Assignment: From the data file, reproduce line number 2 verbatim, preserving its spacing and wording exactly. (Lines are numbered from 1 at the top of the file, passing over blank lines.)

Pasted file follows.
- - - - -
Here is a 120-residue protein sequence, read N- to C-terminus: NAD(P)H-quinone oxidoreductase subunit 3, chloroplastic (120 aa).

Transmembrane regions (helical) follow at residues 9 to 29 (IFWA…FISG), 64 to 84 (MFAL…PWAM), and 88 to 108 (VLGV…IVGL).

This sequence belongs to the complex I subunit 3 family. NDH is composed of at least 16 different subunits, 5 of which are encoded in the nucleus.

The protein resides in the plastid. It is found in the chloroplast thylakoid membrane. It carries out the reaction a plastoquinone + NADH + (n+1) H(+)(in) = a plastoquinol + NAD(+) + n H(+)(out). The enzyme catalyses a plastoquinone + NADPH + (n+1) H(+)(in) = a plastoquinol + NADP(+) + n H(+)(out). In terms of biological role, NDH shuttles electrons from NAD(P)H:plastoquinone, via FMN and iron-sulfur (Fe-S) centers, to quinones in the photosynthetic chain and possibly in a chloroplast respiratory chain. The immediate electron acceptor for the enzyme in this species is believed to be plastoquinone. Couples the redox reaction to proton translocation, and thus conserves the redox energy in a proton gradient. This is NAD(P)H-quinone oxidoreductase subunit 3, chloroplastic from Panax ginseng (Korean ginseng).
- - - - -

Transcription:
Transmembrane regions (helical) follow at residues 9 to 29 (IFWA…FISG), 64 to 84 (MFAL…PWAM), and 88 to 108 (VLGV…IVGL).